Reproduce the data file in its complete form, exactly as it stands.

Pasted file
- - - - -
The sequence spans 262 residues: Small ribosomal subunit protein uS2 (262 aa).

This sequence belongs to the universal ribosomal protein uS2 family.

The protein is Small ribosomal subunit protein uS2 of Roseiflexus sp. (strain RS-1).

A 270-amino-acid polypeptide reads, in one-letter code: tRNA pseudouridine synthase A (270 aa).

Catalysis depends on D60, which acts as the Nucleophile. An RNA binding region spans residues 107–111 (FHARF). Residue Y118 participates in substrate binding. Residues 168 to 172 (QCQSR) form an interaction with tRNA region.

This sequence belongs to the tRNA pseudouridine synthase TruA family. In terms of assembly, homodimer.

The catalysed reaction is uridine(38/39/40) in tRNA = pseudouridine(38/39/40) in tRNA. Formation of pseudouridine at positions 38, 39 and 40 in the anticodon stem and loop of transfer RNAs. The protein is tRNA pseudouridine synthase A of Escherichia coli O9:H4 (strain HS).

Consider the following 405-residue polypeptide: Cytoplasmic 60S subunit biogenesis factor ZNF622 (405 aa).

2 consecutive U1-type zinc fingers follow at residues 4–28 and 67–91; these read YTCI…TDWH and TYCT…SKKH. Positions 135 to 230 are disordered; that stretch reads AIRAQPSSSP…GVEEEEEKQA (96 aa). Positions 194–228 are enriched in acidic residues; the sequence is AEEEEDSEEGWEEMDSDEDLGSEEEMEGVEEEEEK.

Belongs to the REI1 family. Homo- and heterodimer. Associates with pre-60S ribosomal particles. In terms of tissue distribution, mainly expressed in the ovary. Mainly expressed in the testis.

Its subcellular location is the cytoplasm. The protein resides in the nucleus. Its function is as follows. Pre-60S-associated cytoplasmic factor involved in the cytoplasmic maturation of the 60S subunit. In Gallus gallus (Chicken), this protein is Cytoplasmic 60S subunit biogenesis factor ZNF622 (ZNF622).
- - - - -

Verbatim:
The sequence spans 262 residues: Small ribosomal subunit protein uS2 (262 aa).

This sequence belongs to the universal ribosomal protein uS2 family.

The protein is Small ribosomal subunit protein uS2 of Roseiflexus sp. (strain RS-1).

A 270-amino-acid polypeptide reads, in one-letter code: tRNA pseudouridine synthase A (270 aa).

Catalysis depends on D60, which acts as the Nucleophile. An RNA binding region spans residues 107–111 (FHARF). Residue Y118 participates in substrate binding. Residues 168 to 172 (QCQSR) form an interaction with tRNA region.

This sequence belongs to the tRNA pseudouridine synthase TruA family. In terms of assembly, homodimer.

The catalysed reaction is uridine(38/39/40) in tRNA = pseudouridine(38/39/40) in tRNA. Formation of pseudouridine at positions 38, 39 and 40 in the anticodon stem and loop of transfer RNAs. The protein is tRNA pseudouridine synthase A of Escherichia coli O9:H4 (strain HS).

Consider the following 405-residue polypeptide: Cytoplasmic 60S subunit biogenesis factor ZNF622 (405 aa).

2 consecutive U1-type zinc fingers follow at residues 4–28 and 67–91; these read YTCI…TDWH and TYCT…SKKH. Positions 135 to 230 are disordered; that stretch reads AIRAQPSSSP…GVEEEEEKQA (96 aa). Positions 194–228 are enriched in acidic residues; the sequence is AEEEEDSEEGWEEMDSDEDLGSEEEMEGVEEEEEK.

Belongs to the REI1 family. Homo- and heterodimer. Associates with pre-60S ribosomal particles. In terms of tissue distribution, mainly expressed in the ovary. Mainly expressed in the testis.

Its subcellular location is the cytoplasm. The protein resides in the nucleus. Its function is as follows. Pre-60S-associated cytoplasmic factor involved in the cytoplasmic maturation of the 60S subunit. In Gallus gallus (Chicken), this protein is Cytoplasmic 60S subunit biogenesis factor ZNF622 (ZNF622).